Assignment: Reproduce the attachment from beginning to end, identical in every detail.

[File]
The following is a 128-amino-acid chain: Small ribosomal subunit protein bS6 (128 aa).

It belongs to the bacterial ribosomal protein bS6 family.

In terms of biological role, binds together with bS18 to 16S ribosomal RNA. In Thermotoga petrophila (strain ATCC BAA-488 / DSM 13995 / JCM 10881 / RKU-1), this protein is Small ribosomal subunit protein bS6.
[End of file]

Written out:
The following is a 128-amino-acid chain: Small ribosomal subunit protein bS6 (128 aa).

It belongs to the bacterial ribosomal protein bS6 family.

In terms of biological role, binds together with bS18 to 16S ribosomal RNA. In Thermotoga petrophila (strain ATCC BAA-488 / DSM 13995 / JCM 10881 / RKU-1), this protein is Small ribosomal subunit protein bS6.